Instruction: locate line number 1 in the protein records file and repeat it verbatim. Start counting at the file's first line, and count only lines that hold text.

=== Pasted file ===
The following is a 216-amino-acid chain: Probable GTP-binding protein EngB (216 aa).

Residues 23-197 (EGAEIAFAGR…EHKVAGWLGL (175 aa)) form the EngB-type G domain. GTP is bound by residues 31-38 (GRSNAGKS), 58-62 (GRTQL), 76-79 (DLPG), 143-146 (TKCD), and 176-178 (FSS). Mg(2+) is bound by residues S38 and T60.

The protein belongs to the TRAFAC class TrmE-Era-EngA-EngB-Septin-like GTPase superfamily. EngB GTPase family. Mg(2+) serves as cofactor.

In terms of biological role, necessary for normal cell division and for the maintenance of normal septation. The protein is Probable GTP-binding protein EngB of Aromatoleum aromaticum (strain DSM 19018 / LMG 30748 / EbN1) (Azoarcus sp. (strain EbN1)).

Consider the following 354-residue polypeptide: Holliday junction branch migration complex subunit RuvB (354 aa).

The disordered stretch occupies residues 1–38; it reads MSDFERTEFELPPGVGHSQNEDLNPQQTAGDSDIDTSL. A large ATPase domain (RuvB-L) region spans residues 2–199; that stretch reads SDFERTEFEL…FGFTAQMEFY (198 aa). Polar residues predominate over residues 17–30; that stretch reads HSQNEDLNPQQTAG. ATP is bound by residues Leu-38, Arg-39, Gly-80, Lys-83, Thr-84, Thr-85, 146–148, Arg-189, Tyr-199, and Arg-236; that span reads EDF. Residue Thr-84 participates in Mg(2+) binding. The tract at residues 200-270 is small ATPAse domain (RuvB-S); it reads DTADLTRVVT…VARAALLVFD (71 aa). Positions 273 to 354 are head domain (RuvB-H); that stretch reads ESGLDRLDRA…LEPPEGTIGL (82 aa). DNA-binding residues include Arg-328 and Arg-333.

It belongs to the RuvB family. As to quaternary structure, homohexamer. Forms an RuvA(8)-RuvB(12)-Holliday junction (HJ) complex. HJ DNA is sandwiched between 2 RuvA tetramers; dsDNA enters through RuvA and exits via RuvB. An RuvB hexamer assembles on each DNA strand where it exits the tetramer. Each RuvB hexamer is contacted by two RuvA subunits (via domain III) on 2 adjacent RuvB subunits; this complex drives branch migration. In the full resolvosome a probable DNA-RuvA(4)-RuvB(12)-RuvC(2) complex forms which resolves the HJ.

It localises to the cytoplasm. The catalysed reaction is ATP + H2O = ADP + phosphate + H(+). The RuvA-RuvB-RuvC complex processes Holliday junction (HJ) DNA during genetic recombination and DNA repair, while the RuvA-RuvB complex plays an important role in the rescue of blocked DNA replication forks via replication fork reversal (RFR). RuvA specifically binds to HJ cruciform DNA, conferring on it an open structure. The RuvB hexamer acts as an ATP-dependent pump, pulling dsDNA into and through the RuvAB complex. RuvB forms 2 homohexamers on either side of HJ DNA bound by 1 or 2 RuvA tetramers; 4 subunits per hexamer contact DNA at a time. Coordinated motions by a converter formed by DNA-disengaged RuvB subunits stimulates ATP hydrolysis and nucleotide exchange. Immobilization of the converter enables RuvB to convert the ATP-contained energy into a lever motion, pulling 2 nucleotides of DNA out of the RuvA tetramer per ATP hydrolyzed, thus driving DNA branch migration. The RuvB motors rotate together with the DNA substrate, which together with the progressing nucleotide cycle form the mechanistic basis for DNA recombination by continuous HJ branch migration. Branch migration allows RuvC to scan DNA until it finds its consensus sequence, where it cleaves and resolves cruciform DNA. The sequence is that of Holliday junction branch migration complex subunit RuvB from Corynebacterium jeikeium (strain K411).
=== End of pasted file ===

The following is a 216-amino-acid chain: Probable GTP-binding protein EngB (216 aa).